DEMOCRAT V. DEMOCRAT . Last week, I mused over the difference between the Democratic Party's internal disagreements -- which are broadcast at maximum volume, countless times -- and the Republican Party's internal rifts, which go basically ignored. That, I suggested, and not any substantive incoherence or lack of focus, explained why Americans think Democrats don't stand for anything. But what accounts for the differing coverage? Why are Democratic disagreements so loud, and Republican arguments so silent? Here's one, slightly counterintuitive, hypothesis: the media actually is liberal. And that's bad for Democrats. A University of Connecticut survey found that 68 percent of journalists polled voted for Kerry , 25 percent for Bush , and the rest either refrained or went with a third-party candidate. Let's be clear, I'm not saying the media's coverage is biased, just that those who end up in journalism, particularly newspaper journalism, tend to slant leftward in their personal opinions...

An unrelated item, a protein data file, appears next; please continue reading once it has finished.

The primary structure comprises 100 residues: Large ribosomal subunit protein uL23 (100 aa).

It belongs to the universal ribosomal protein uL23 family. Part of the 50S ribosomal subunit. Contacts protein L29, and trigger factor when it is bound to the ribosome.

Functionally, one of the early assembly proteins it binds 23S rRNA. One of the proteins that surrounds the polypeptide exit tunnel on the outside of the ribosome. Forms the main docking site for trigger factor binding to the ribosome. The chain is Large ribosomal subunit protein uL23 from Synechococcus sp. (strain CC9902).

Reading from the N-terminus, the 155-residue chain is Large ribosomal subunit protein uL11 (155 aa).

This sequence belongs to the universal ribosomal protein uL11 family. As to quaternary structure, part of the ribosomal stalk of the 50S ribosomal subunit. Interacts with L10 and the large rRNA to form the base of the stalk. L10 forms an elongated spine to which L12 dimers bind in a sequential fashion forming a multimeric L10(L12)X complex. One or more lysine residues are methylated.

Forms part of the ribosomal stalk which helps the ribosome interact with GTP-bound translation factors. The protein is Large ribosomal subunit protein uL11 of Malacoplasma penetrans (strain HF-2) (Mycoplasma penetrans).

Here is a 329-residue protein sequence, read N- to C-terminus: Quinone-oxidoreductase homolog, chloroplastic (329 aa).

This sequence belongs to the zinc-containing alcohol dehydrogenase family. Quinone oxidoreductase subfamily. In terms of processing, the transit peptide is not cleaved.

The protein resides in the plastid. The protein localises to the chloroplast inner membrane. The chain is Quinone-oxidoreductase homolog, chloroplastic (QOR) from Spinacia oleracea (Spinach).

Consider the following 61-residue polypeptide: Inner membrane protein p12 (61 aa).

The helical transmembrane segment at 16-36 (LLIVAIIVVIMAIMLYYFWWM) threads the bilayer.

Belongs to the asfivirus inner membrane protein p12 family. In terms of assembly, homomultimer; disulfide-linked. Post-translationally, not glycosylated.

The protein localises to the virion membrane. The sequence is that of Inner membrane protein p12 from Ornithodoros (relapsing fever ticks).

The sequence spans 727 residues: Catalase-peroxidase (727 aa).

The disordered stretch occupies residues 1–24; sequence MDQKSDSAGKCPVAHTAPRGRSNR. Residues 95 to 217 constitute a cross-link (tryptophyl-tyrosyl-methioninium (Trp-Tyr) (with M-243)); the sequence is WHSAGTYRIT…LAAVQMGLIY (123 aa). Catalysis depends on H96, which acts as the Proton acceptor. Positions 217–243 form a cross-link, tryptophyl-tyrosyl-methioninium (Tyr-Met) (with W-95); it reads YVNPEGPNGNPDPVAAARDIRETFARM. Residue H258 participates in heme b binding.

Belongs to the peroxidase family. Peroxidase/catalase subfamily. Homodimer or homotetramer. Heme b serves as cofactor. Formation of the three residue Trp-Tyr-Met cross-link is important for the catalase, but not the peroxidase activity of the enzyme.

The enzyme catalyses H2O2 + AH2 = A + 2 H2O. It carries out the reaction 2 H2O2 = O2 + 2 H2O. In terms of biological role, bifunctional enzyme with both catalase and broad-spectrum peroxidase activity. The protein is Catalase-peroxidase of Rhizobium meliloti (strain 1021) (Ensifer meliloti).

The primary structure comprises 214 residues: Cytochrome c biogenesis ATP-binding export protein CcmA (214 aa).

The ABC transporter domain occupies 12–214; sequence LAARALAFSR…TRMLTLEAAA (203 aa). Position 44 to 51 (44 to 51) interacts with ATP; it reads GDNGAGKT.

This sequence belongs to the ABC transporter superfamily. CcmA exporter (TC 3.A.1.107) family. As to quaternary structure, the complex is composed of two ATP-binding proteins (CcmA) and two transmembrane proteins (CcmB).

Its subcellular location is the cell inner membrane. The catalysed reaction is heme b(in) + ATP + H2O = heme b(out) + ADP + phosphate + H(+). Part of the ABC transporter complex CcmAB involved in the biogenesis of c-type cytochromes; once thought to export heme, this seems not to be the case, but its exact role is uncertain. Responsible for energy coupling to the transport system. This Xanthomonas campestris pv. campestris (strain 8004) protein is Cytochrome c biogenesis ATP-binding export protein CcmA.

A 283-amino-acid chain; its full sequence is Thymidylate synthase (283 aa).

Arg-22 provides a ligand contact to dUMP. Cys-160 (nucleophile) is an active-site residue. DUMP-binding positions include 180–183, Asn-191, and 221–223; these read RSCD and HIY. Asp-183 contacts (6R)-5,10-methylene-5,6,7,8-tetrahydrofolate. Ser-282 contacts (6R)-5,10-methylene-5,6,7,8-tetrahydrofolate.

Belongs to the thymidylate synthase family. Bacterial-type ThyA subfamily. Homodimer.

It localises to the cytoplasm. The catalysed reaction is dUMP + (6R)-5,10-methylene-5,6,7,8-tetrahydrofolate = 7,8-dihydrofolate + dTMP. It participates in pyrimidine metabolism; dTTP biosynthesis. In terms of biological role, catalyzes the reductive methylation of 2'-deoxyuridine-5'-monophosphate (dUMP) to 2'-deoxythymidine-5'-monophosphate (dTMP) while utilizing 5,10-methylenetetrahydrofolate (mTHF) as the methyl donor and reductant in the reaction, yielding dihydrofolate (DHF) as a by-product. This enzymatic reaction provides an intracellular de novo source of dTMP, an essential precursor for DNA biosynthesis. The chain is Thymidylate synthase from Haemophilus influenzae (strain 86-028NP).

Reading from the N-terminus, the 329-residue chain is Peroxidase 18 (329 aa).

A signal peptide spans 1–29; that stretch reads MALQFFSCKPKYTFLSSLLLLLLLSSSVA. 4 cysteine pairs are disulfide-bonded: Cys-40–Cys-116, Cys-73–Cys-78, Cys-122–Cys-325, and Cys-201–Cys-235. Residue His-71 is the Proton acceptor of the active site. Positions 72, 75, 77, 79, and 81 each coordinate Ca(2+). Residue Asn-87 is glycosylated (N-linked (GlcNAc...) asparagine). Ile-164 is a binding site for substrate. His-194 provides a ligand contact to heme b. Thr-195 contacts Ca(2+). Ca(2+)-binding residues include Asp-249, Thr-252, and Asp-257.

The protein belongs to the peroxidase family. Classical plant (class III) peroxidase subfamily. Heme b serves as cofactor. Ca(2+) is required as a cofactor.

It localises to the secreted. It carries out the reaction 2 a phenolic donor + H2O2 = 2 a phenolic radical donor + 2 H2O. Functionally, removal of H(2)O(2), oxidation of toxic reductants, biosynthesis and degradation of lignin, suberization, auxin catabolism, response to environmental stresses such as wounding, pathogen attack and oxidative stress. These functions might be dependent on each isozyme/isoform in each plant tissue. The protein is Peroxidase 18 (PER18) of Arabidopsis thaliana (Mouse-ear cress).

• SECRETS AND LIES....

    SECRETS AND LIES. Mark Kleiman has a great rundown of the hawkosphere's lunacy on Mary McCarthy spilling the beans on the secret illegal torture prisons business. Less crazed figures on the right are mostly restricting themselves to throwing around hypocrisy charges. But, of course, if you think that leaking classified information in order to expose illegal conduct by high government officials is the same thing as high government officials selectively releasing classified information in order to bamboozle the public into supporting a strategically daft invasion, then you're out of your mind. The issue, though, is that a certain number of people think that bamboozling the public into supporting the Iraq War was a good and noble thing to do, and a largely overlapping group of people think that arbitrary detention and torture are so vital to American national security that a little lawbreaking and secrecy is a small price to pay to ensure that the job gets done. Others of us hue to an...
  • More Fact Checking Problems at the Washington Post